 NASA Marshall Space Flight Center and Morton-Thiokol
did not overlook the possibility of O-ring seal failure and
the risk of subsequent gas leaks into the SRB, and had
repeated scientific reviews and tests.
 Experimenter’s Regress
• Experiments are working when they give the right
answers, but one knows the right answers only after
becoming confident in those experiments.
 Tests are needed to identify the problem ⬌
Difficult to judge the validity of those tests before
we get the results from them ⬌ Difficult to
evaluate the results without valid tests
Challenger Accident (1986)

 Is Conventional Wisdom Correct? (cont’d)


 Diverse cultures of science and engineering
• Safety (Marshall) versus Practicality (Morton-Thiokol)
 Interpretative flexibility in scientific judgments
 Acceptable Risk
• Despite different views on the design and testing of
the SRB joints, NASA and Thiokol engineers managed
to reach a consensus on an acceptable level of risk.
• O-ring blow-by in 1985
 Judged to be still within their basis of experience,
within the safety margin established by tests, and
self-limiting
Challenger Accident (1986)

 Is Conventional Wisdom Correct? (cont’d)


 Pre-launch teleconference
• 3 hours involving 34 managers and engineers from
NASA and Morton Thiokol
 Thiokol engineers argued for the postponement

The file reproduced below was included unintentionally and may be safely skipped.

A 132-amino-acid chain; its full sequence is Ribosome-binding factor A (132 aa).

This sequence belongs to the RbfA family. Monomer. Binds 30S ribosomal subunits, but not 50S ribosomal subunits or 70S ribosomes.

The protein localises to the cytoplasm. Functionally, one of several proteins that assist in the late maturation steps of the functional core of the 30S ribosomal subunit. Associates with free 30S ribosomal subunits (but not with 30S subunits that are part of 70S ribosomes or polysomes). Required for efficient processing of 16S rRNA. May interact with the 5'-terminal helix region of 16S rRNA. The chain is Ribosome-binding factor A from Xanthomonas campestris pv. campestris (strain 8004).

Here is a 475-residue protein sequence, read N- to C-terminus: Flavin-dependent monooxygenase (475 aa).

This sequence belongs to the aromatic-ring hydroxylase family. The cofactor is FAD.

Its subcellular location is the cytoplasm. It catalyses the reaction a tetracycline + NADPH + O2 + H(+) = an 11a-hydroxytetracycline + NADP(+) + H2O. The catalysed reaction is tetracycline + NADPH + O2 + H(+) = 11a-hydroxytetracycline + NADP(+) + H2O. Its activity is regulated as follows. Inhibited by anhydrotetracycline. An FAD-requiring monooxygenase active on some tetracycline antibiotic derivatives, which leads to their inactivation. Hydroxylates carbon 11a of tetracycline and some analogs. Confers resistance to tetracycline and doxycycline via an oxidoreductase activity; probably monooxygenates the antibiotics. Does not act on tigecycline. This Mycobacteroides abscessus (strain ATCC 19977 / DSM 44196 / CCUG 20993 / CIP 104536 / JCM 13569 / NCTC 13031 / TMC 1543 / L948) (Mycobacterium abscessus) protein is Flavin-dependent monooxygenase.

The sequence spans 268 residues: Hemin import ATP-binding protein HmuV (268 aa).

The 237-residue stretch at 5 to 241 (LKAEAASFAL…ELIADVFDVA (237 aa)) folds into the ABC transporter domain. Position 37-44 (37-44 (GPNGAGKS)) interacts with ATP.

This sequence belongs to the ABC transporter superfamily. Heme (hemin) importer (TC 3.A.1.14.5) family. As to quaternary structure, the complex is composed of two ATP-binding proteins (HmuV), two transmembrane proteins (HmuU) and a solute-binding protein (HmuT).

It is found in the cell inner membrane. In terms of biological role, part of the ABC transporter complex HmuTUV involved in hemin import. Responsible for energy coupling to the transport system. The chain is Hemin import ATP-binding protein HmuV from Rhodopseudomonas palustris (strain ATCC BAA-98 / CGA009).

of the launch, but could not provide enough
scientific data and evidence to support the
decision.
 After lengthy discussion, the participants
concluded that there was no clear scientific basis
for overturning the launch and agreed to proceed
as planned. (There was no objection.)
Challenger Accident (1986)

 Is Conventional Wisdom Correct? (cont’d)


 Pre-launch teleconference (cont’d)
• Larry Wear (from NASA Marshall Space Flight Center )
... There is nothing in the criteria that says that this
thing is limited to launching only on warm days. And
that would be a serious change if you made it ...
• Bill Riehl (also from Marshall)
… the implications of trying to live with 53 were
incredible. And coming in the night before a launch
and recommending something like that, on such a
weak basis was just – I couldn’t understand. …
Challenger Accident (1986)

 Is Conventional Wisdom Correct? (cont’d)